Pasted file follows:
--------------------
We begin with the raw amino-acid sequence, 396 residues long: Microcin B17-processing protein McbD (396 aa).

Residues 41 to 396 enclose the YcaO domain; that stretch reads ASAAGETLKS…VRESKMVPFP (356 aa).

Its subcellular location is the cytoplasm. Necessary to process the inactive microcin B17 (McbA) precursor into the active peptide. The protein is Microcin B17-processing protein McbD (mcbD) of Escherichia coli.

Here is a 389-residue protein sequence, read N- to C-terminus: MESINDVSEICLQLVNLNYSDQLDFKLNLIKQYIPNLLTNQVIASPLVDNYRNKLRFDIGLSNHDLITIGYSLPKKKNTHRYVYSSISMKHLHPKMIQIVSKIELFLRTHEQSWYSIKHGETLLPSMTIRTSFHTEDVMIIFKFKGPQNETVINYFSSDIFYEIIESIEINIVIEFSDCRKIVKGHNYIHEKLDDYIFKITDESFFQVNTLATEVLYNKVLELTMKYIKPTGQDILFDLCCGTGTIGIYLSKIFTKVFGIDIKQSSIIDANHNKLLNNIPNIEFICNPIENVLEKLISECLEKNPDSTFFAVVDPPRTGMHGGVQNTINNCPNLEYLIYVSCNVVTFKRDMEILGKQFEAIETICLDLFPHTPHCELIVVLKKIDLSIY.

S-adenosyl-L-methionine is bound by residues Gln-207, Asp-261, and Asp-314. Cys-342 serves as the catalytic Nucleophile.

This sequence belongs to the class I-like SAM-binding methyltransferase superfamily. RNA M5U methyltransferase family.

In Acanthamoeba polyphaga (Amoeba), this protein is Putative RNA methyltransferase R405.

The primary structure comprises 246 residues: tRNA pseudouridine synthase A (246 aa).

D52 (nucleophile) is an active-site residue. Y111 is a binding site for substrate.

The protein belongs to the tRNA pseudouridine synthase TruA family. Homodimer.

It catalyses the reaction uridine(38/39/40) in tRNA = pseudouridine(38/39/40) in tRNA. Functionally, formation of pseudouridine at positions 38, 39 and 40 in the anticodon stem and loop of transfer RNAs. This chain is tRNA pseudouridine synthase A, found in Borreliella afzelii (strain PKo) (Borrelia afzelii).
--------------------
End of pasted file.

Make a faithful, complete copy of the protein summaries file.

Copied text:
We begin with the raw amino-acid sequence, 396 residues long: Microcin B17-processing protein McbD (396 aa).

Residues 41 to 396 enclose the YcaO domain; that stretch reads ASAAGETLKS…VRESKMVPFP (356 aa).

Its subcellular location is the cytoplasm. Necessary to process the inactive microcin B17 (McbA) precursor into the active peptide. The protein is Microcin B17-processing protein McbD (mcbD) of Escherichia coli.

Here is a 389-residue protein sequence, read N- to C-terminus: MESINDVSEICLQLVNLNYSDQLDFKLNLIKQYIPNLLTNQVIASPLVDNYRNKLRFDIGLSNHDLITIGYSLPKKKNTHRYVYSSISMKHLHPKMIQIVSKIELFLRTHEQSWYSIKHGETLLPSMTIRTSFHTEDVMIIFKFKGPQNETVINYFSSDIFYEIIESIEINIVIEFSDCRKIVKGHNYIHEKLDDYIFKITDESFFQVNTLATEVLYNKVLELTMKYIKPTGQDILFDLCCGTGTIGIYLSKIFTKVFGIDIKQSSIIDANHNKLLNNIPNIEFICNPIENVLEKLISECLEKNPDSTFFAVVDPPRTGMHGGVQNTINNCPNLEYLIYVSCNVVTFKRDMEILGKQFEAIETICLDLFPHTPHCELIVVLKKIDLSIY.

S-adenosyl-L-methionine is bound by residues Gln-207, Asp-261, and Asp-314. Cys-342 serves as the catalytic Nucleophile.

This sequence belongs to the class I-like SAM-binding methyltransferase superfamily. RNA M5U methyltransferase family.

In Acanthamoeba polyphaga (Amoeba), this protein is Putative RNA methyltransferase R405.

The primary structure comprises 246 residues: tRNA pseudouridine synthase A (246 aa).

D52 (nucleophile) is an active-site residue. Y111 is a binding site for substrate.

The protein belongs to the tRNA pseudouridine synthase TruA family. Homodimer.

It catalyses the reaction uridine(38/39/40) in tRNA = pseudouridine(38/39/40) in tRNA. Functionally, formation of pseudouridine at positions 38, 39 and 40 in the anticodon stem and loop of transfer RNAs. This chain is tRNA pseudouridine synthase A, found in Borreliella afzelii (strain PKo) (Borrelia afzelii).